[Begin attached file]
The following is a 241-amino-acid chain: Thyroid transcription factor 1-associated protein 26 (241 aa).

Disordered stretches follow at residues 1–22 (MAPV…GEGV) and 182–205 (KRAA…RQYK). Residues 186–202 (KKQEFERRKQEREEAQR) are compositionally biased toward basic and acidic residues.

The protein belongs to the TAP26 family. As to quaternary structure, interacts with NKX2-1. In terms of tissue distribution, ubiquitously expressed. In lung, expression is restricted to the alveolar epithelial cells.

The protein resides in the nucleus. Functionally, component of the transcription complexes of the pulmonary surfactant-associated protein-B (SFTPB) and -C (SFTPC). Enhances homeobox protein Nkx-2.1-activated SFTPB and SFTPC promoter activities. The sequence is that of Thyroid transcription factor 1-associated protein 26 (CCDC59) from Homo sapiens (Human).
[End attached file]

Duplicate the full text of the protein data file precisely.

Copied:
The following is a 241-amino-acid chain: Thyroid transcription factor 1-associated protein 26 (241 aa).

Disordered stretches follow at residues 1–22 (MAPV…GEGV) and 182–205 (KRAA…RQYK). Residues 186–202 (KKQEFERRKQEREEAQR) are compositionally biased toward basic and acidic residues.

The protein belongs to the TAP26 family. As to quaternary structure, interacts with NKX2-1. In terms of tissue distribution, ubiquitously expressed. In lung, expression is restricted to the alveolar epithelial cells.

The protein resides in the nucleus. Functionally, component of the transcription complexes of the pulmonary surfactant-associated protein-B (SFTPB) and -C (SFTPC). Enhances homeobox protein Nkx-2.1-activated SFTPB and SFTPC promoter activities. The sequence is that of Thyroid transcription factor 1-associated protein 26 (CCDC59) from Homo sapiens (Human).